Every once and while there are some watershed moments that show us a picture of what's going on in our culture. The last one we had was when 50 Cent & Kanye West clashed. It wasn't a clash on a song or at the club, but this battle happened at the retailer spots where their music was available. That sales battle was a battle not necessarily of skill, talent or even marketing as much as it was a battle over the prevailing ideas of American culture. 50's music was aggressive, harsh and overtly misogynistic. Meanwhile Ye's music was part introspective, part celebratory and very much escapism from the gritty harshness 50 Cent pushed. Especially considering America (and really the world) was in the midst of the biggest financial collapse since the Great Depression and in the wake of the whole Don Imus "nappy headed hoes" scandal was America in the mood to deal with 50 Cent's music?

Apparently not. And with the "promise" of a retirement from music if 50 Cent lost, people responded by purchasing more than 380,000 MORE copies of ‘Graduation’ than ‘Curtis’ in the first week alone. People didn't change when the albums dropped, the change was only reflected the week of September 11, 2007. After that, artists like Drake, Kid Cudi, Kids in the Hall, The Cool Kids and more came to the forefront with music that was much less aggressive than the music that artists like 50 Cent and the rest of G-Unit were creating. The old guard fell behind and was largely discarded for a less "street" sound.

We may be on the cusp of another watershed moment this coming September. Two artists living in Atlanta and largely the front runners of two different ideologies are releasing a new album on the same day. Christian rap artist Lecrae & trap rap star T.I. are releasing albums on the same day. Like it was in '07, this battle isn't about the artists rather about what they represent and where the culture stands with these ideologies. Western culture is currently deep in a public discussion about faith and its playing out in every other facet of pop culture. Sports figures are being adored not for their skills but rather for their faith. Tim Tebow (NFL), Tim Thomas (NHL) & Jeremy Lin (NBA) are just a small few the culture loves - or hates - because of their representation of their faith. Lecrae is the brightest shining "star" (he'd hate that term) in rap representing his faith in Jesus. He is also one of the biggest names in independent music. T.I. is the big named major artist representing many of the things that are the polar opposite of what 'Crae talks about.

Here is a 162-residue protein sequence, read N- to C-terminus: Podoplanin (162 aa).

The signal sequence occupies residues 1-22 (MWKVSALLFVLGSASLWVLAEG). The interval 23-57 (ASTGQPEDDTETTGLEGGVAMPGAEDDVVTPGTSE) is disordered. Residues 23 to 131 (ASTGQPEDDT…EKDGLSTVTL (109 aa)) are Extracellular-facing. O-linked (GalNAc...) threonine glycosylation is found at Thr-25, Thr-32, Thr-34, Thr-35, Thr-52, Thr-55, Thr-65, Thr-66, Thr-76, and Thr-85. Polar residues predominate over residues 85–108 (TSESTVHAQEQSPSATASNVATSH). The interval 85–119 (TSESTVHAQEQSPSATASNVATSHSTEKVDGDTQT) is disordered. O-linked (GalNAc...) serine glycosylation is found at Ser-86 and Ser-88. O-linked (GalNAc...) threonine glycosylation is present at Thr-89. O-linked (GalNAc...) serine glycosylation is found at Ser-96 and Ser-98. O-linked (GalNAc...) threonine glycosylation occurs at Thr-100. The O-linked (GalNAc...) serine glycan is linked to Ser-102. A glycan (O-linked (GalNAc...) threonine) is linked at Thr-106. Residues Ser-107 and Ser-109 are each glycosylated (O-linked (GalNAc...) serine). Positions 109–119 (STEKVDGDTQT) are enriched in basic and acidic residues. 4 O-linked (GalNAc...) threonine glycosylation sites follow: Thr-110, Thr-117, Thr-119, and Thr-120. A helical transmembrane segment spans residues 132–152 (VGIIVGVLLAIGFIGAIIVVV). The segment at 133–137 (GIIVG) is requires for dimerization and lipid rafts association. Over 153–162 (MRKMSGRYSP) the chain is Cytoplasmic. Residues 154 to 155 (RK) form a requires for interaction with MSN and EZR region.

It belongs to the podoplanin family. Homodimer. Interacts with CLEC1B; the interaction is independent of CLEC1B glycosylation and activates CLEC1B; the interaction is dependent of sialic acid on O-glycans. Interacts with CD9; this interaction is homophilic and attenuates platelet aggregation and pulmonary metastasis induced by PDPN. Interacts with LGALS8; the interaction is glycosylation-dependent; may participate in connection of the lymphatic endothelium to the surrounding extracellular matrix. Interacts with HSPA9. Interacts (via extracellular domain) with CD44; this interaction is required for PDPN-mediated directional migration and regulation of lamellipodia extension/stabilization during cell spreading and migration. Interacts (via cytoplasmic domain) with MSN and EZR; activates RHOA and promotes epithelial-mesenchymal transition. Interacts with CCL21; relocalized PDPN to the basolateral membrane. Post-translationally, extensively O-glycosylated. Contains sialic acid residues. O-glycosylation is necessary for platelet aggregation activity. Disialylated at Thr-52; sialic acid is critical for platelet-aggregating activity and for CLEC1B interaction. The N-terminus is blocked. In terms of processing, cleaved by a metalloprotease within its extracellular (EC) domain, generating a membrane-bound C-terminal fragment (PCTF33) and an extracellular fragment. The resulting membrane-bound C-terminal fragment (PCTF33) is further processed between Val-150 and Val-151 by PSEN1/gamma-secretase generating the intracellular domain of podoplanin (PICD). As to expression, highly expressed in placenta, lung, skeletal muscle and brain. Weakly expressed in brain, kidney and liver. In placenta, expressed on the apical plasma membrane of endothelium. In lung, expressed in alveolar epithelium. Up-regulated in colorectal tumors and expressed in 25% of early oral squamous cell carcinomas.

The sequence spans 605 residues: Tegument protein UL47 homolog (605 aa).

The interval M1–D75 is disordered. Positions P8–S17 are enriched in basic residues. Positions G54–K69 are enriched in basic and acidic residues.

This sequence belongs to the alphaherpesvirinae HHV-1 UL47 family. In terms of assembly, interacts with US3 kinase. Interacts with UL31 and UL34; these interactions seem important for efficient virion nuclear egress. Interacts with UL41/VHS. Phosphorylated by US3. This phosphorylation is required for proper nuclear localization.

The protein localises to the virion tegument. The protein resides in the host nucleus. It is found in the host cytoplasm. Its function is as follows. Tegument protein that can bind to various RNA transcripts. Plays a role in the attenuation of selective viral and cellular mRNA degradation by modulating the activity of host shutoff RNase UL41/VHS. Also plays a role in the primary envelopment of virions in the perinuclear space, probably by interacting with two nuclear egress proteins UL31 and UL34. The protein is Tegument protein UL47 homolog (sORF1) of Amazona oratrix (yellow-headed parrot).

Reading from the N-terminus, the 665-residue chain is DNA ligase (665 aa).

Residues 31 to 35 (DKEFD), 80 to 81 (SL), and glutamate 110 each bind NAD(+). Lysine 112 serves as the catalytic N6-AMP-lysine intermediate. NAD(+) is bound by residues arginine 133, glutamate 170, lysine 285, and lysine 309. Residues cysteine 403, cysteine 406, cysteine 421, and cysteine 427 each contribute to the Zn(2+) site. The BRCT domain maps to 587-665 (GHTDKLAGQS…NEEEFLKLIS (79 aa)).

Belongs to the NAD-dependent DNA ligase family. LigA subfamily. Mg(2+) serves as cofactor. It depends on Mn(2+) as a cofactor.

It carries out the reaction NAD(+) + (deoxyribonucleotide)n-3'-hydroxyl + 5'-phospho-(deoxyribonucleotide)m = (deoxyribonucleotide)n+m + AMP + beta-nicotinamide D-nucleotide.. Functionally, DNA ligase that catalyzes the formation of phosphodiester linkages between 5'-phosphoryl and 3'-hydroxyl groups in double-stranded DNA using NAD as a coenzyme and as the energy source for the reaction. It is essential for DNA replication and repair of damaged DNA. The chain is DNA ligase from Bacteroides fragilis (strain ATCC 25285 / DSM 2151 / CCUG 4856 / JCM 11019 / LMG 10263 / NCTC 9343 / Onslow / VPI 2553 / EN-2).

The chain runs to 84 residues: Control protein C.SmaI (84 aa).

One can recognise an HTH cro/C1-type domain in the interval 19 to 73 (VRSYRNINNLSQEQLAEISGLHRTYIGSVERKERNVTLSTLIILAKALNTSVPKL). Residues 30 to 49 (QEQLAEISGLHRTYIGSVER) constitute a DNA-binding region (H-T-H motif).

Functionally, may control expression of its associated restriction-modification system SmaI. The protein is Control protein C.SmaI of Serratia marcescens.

Is the public ready to fully support faith in public square? Or maybe in this era of big companies getting away with abusing the system for their own gain while the rest of the public struggles or are we ready to support an indie artist more than the flashy, rich "1%" lifestyle T.I. represents? I know you're thinking "Lecrae has NEVER sold as much as T.I.! How is this a discussion?" But history shows us that Kanye West had never even come close to 50 Cent's numbers prior to their 2007 face-off.

September 4, 2012 could see a changing in the guard. We could get a picture of where the culture is headed when it comes to issue of faith. We could see where the public stands with regard to the underdog indie artist. This could be a watershed moment. It could be something much bigger than just ‘Gravity’ or ‘Trouble Man.’ It could be a picture of ourselves. And this picture can't be captured on Instagram, instead it could be captured on iTunes, Google Play, Amazon, Target & wherever you buy music. 9/4/12 - could be picture day, say cheese :)

Leave a comment on what you think below.

UPDATE 7/20: A few hours after this article posted, T.I.'s release date was apparently changed to September 19th. Not that this article is correlated to that change in any way. This does however mean that Lecrae will likely have no releases challenging the chances of his album hitting #1.




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